JOE BIDEN, PRESIDENT OF THE UNITED STATES: The United States is back, and democracies of the world are standing.

KAITLAN COLLINS, CNN CHIEF WHITE HOUSE CORRESPONDENT (voice-over): On his first trip abroad, President Biden is hoping to restore America's standing while reassuring the allies that his predecessors spent four years torching.

BIDEN: I'm heading to the G7, then to the NATO ministerial, and then to meet with Mr. Putin, to let him know what I want him to know.

COLLINS (voice-over): His weeklong trip begins with a stop on the Cornish coast of England for the G7 summit before a trip to Windsor Castle to meet with the Queen.

Next, Biden will head to Brussels to sit down with wary NATO allies still reeling from the Trump era. He finishes his trip with a face-to- face sit-down, with Russian President Vladimir Putin in Geneva.

As a former senator and vice president, Biden is bringing decades of foreign policy experience with him.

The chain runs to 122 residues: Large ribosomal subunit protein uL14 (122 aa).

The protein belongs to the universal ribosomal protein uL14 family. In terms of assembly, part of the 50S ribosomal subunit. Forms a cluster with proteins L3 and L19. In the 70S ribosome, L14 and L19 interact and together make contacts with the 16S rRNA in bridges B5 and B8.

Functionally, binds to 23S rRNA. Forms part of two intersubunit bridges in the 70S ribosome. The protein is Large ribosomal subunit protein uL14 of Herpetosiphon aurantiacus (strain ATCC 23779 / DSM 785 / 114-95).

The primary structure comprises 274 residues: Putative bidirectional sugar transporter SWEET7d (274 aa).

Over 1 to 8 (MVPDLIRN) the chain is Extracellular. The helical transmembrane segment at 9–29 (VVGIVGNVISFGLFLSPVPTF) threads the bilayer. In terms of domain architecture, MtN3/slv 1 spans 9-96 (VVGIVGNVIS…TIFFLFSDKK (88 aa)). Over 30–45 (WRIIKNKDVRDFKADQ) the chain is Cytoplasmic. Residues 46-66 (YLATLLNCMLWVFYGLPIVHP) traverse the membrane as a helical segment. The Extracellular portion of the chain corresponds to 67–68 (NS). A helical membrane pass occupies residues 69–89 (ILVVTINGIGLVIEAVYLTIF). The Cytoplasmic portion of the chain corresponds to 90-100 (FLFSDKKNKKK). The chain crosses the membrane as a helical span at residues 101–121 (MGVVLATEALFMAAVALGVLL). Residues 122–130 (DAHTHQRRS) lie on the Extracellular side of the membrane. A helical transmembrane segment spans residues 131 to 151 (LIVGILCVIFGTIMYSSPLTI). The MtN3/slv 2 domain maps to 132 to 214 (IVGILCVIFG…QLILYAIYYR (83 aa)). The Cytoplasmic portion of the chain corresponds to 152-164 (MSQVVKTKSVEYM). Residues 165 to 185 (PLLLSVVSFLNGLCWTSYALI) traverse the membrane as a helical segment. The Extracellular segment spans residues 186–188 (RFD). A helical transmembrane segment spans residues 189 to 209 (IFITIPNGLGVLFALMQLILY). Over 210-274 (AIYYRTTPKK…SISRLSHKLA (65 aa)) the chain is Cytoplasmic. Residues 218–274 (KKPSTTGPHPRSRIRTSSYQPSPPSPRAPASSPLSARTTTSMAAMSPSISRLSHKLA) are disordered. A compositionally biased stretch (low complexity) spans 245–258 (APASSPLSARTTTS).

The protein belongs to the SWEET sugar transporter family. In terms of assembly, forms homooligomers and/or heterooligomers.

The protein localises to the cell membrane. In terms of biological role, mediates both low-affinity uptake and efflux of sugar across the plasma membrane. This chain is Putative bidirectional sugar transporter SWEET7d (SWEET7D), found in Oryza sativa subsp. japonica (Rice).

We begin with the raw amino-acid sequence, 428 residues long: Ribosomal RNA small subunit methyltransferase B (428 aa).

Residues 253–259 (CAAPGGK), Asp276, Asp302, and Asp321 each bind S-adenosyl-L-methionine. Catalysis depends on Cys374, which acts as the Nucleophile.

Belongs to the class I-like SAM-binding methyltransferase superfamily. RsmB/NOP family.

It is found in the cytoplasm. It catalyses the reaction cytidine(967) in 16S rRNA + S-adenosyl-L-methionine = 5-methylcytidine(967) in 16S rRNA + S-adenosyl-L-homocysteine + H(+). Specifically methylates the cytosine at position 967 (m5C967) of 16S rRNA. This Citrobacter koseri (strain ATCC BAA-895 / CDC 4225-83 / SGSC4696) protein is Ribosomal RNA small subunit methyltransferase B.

JEN PSAKI, WHITE HOUSE PRESS SECRETARY: He's been getting ready for 50 years.

COLLINS (voice-over): But he'll also have to grapple with new challenges. As infections surge in countries where vaccines are in short supply, there are major questions about U.S. plans for vaccine sharing.

BIDEN: We have to end COVID-19, not just at home, which is what we're doing, but everywhere.

COLLINS (voice-over): Sources say President Biden plans to announce the U.S. has purchased and will donate 500 million doses of Pfizer's vaccine worldwide by 2022.

BIDEN: There's no wall high enough to keep us safe from this pandemic.

COLLINS (voice-over): On the diplomatic front, Biden is saving the most high-stakes meeting for last.

BIDEN: I'll travel to Geneva to sit down with a man I've spent time with before, President Vladimir Putin.

COLLINS (voice-over): It will be the first meeting between a U.S. president and the Russian leader since Donald Trump publicly embraced Putin in Helsinki.

DONALD TRUMP, FORMER PRESIDENT OF THE UNITED STATES: I will say this. I don't see any reason why it would be.

COLLINS (voice-over): Among the tense topics will be the rise in Russia-based ransomware attacks on critical U.S. infrastructure.

BIDEN: I've been clear, the United States will respond in a robust and meaningful way when the Russian government engages in harmful activities.